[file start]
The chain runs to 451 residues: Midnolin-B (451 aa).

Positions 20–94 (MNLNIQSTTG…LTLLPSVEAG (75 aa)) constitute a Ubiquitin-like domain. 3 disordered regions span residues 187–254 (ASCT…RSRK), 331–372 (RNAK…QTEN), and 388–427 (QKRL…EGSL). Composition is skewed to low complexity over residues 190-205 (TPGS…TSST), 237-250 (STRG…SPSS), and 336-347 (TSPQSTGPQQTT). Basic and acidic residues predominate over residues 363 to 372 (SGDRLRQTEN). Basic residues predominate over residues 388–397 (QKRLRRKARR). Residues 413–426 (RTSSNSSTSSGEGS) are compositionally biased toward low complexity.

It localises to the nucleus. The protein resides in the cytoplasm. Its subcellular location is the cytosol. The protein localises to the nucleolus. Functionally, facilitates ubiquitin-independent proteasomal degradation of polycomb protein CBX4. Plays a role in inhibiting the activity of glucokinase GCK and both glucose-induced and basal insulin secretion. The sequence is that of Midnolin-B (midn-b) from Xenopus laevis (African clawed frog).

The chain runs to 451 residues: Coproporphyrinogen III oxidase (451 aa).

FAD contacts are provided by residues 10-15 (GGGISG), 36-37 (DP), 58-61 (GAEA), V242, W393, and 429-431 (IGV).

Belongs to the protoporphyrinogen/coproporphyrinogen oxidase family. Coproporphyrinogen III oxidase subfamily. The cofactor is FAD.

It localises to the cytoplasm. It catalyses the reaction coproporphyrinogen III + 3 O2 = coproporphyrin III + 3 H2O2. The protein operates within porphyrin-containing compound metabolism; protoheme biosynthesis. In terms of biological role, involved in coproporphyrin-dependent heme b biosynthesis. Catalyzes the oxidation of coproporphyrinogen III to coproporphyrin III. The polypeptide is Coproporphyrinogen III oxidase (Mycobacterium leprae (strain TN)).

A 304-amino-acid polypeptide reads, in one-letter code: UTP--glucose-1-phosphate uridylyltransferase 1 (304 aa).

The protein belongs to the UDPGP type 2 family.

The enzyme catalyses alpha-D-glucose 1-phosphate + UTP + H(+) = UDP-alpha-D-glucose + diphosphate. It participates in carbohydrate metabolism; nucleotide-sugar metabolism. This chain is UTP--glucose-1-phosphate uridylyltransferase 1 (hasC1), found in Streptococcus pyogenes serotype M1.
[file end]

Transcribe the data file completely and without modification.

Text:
The chain runs to 451 residues: Midnolin-B (451 aa).

Positions 20–94 (MNLNIQSTTG…LTLLPSVEAG (75 aa)) constitute a Ubiquitin-like domain. 3 disordered regions span residues 187–254 (ASCT…RSRK), 331–372 (RNAK…QTEN), and 388–427 (QKRL…EGSL). Composition is skewed to low complexity over residues 190-205 (TPGS…TSST), 237-250 (STRG…SPSS), and 336-347 (TSPQSTGPQQTT). Basic and acidic residues predominate over residues 363 to 372 (SGDRLRQTEN). Basic residues predominate over residues 388–397 (QKRLRRKARR). Residues 413–426 (RTSSNSSTSSGEGS) are compositionally biased toward low complexity.

It localises to the nucleus. The protein resides in the cytoplasm. Its subcellular location is the cytosol. The protein localises to the nucleolus. Functionally, facilitates ubiquitin-independent proteasomal degradation of polycomb protein CBX4. Plays a role in inhibiting the activity of glucokinase GCK and both glucose-induced and basal insulin secretion. The sequence is that of Midnolin-B (midn-b) from Xenopus laevis (African clawed frog).

The chain runs to 451 residues: Coproporphyrinogen III oxidase (451 aa).

FAD contacts are provided by residues 10-15 (GGGISG), 36-37 (DP), 58-61 (GAEA), V242, W393, and 429-431 (IGV).

Belongs to the protoporphyrinogen/coproporphyrinogen oxidase family. Coproporphyrinogen III oxidase subfamily. The cofactor is FAD.

It localises to the cytoplasm. It catalyses the reaction coproporphyrinogen III + 3 O2 = coproporphyrin III + 3 H2O2. The protein operates within porphyrin-containing compound metabolism; protoheme biosynthesis. In terms of biological role, involved in coproporphyrin-dependent heme b biosynthesis. Catalyzes the oxidation of coproporphyrinogen III to coproporphyrin III. The polypeptide is Coproporphyrinogen III oxidase (Mycobacterium leprae (strain TN)).

A 304-amino-acid polypeptide reads, in one-letter code: UTP--glucose-1-phosphate uridylyltransferase 1 (304 aa).

The protein belongs to the UDPGP type 2 family.

The enzyme catalyses alpha-D-glucose 1-phosphate + UTP + H(+) = UDP-alpha-D-glucose + diphosphate. It participates in carbohydrate metabolism; nucleotide-sugar metabolism. This chain is UTP--glucose-1-phosphate uridylyltransferase 1 (hasC1), found in Streptococcus pyogenes serotype M1.